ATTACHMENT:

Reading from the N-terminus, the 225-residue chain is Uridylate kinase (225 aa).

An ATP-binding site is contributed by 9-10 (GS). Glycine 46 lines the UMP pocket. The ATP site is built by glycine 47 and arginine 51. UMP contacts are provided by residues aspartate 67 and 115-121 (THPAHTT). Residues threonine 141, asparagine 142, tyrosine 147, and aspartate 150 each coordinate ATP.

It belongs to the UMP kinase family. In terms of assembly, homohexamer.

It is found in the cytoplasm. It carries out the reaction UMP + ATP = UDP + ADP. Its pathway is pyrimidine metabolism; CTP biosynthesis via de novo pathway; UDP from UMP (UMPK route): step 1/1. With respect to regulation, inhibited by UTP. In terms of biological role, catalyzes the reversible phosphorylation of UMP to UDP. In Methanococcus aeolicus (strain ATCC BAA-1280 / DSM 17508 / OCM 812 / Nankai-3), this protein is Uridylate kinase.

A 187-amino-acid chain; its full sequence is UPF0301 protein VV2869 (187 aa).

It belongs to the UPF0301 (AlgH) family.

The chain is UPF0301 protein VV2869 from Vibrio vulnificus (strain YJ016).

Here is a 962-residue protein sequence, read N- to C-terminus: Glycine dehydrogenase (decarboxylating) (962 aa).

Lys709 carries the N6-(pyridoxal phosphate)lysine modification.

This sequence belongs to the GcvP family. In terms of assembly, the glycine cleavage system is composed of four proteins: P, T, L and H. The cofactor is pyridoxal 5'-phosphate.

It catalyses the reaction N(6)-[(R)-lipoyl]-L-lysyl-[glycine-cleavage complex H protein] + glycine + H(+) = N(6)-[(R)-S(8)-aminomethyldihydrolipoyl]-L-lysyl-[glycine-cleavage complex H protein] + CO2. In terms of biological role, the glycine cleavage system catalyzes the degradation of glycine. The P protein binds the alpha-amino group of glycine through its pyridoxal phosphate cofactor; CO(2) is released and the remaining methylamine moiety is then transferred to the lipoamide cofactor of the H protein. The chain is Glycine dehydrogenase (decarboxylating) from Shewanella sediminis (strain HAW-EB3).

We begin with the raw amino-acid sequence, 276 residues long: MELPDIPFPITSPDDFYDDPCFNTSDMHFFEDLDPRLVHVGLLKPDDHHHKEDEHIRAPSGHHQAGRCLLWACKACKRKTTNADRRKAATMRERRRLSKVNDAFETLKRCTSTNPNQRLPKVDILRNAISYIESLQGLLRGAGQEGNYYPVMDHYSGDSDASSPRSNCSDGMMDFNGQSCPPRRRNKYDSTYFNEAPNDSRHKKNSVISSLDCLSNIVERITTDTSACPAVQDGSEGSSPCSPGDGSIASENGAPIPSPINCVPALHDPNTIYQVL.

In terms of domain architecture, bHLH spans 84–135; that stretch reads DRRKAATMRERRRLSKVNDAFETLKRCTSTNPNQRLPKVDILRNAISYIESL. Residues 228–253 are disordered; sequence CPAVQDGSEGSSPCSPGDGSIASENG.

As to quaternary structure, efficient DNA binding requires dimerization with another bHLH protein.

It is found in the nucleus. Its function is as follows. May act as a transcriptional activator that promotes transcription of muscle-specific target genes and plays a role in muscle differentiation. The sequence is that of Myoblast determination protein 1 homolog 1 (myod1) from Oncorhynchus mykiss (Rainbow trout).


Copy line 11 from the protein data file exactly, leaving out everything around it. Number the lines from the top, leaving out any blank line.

It catalyses the reaction N(6)-[(R)-lipoyl]-L-lysyl-[glycine-cleavage complex H protein] + glycine + H(+) = N(6)-[(R)-S(8)-aminomethyldihydrolipoyl]-L-lysyl-[glycine-cleavage complex H protein] + CO2. In terms of biological role, the glycine cleavage system catalyzes the degradation of glycine. The P protein binds the alpha-amino group of glycine through its pyridoxal phosphate cofactor; CO(2) is released and the remaining methylamine moiety is then transferred to the lipoamide cofactor of the H protein. The chain is Glycine dehydrogenase (decarboxylating) from Shewanella sediminis (strain HAW-EB3).